Try This Solution for Weak Wifi Signals
Wireless networking is now common for home and office networks, but there are some circumstances in which WiFi is not enough. You may have 'dead zones' in your home or building where wireless signals are either very weak or cannot penetrate at all. In such cases, a technology called Powerline Ethernet can solve the problem. Read on to learn all about it...
What is Powerline Ethernet?
Are you struggling to get a decent wifi connection in the far corners of your house? Metal or concrete structures can block or weaken a wireless Internet signal. If your network includes Internet TV, network-attached storage devices, and other bandwidth-hungry wireless devices, they may also be competing for relatively limited wireless signal strength.
A wired network is one alternative, but running cables through ceilings or walls may not be practical. Fortunately, there is a networking solution that makes use of wiring that is already installed throughout your home or office. You may be surprised to learn that an internet connection can be carried over standard electrical power lines, but it's true.
"Powerline Ethernet" is the generic term for this technology. But don't confuse it with "Power over Ethernet," a totally different technology that delivers electrical power to devices over Ethernet cables. Powerline Ethernet works by encoding Internet data into a carrier wave that piggybacks across an electrical power line at a frequency somewhat higher than that of the AC power that shares the line.
Implementing Powerline Ethernet is pretty simple and inexpensive. You need at least two Powerline Ethernet adapters: small devices that plug right into standard electrical outlets. One adapter needs to connect to your Internet router or cable/DSL modem, typically with a standard Ethernet cable. But you can also get Powerline adapters that connect wirelessly. Either way, you'll also need to plug the adapter into an AC outlet. On the other end (the part of your home or office where you want to get an Internet connection), you plug the other adapter into the outlet, and connect it to a computer with an Ethernet cable. But again, you can go wireless if you like. If you need an Internet signal for a tablet, smartphone or other mobile device, you'll need to use an adapter that offers the wireless option.
How Does That Work Again?
In case any of that is a little fuzzy, here's a recap. Your Internet signal will travel from the router or modem (via a wired or wifi connection) to Powerline Adapter #1, which is plugged into a standard electrical outlet. The signal then travels over the electrical wiring in your building to Powerline Adapter #2. From there, you can connect a desktop or laptop with an Ethernet cable, or provide a wifi signal to a mobile device. Optionally, you can have additional adapters in other rooms if Internet is needed there.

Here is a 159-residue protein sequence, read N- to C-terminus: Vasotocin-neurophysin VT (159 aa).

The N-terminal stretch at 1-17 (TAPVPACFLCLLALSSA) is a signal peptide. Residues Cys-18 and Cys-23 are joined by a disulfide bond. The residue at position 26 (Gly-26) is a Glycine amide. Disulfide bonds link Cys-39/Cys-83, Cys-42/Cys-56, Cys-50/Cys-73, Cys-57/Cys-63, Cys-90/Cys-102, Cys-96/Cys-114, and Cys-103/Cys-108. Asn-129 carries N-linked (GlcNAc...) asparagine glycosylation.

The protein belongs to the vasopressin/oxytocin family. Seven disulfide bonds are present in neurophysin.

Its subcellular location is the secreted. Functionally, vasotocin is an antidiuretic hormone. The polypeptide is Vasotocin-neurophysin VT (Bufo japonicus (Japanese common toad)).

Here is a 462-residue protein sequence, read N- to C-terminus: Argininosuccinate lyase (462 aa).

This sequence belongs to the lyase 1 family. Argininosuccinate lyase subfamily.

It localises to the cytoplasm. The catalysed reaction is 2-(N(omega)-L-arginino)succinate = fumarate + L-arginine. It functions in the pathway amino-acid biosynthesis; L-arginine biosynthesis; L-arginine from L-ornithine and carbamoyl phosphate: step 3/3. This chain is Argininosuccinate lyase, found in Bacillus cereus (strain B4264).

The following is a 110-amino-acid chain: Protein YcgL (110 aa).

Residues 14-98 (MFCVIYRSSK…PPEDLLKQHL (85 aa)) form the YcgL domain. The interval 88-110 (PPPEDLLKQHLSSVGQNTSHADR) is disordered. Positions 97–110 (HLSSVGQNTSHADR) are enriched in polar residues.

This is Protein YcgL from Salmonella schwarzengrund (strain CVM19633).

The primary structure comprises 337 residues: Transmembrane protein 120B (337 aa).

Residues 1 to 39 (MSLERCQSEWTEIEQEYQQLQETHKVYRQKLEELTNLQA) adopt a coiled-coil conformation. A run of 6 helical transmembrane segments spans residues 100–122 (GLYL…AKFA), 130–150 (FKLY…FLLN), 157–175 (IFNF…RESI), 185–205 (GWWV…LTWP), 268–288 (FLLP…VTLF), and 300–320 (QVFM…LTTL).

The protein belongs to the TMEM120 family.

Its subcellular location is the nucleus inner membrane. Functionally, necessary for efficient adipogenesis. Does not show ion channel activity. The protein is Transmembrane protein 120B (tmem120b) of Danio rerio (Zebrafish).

The standard for Powerline Ethernet is IEEE 1901, which is based on the HomePlug AV technology developed by the (now defunct) HomePlug Powerline Alliance. The HomePlug Alliance disbanded after creating the technology standards, but Powerline Ethernet products continue to be developed and marketed. Popular networking equipment makers such as D-Link, TP-Link, Netgear, and ZyXel all sell Powerline Ethernet gear. Starter kits including two adapters typically cost from $50 to $100.
Most adapters supports speeds from 500 Mbps to 1 Gbps. A few, like the NETGEAR Powerline Adapter (PLP2000) will provide throughput up to 2 Gbps. In practice, your actual throughput may be lower depending on the speed pf your incoming Internet connection, the condition of your electrical wiring, interference from other devices on the power line, the length of the wire's run, and other factors. In general, avoid runs of over 1,000 feet. But even with all of those possible speed impediments, the speed should be comparable to a typical consumer high-speed connection.
A few practical tips: You may have to disconnect coffee pots, microwave ovens, and other appliances from circuits using Powerline Ethernet. Never plug a Powerline Ethernet adapter into a surge suppressor; always plug it directly into a grounded electrical outlet. And in most cases, the adapters must be plugged into outlets on the same circuit to work.
Security is inherently stronger on wired networks than on wireless ones. But you may be sharing an electrical circuit with other tenants of your building, raising the possibility that a neighbor could tap your Powerline Ethernet network. So look for Powerline Ethernet equipment that supports encryption and password protection.
Powerline Ethernet is a practical solution to wireless network bottlenecks and dead zones. If you have such problems, give Powerline Ethernet a try. I encourage you to also check out other solutions to the weak wifi signal problem in my article Try These Tips to Boost Your WiFi Signal.
Your thoughts on this topic are welcome! Post your comment or question below...
This article was posted by Bob Rankin on 21 Jan 2020
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Article information: AskBobRankin -- Try This Solution for Weak Wifi Signals (Posted: 21 Jan 2020)
Copyright © 2005 - Bob Rankin - All Rights Reserved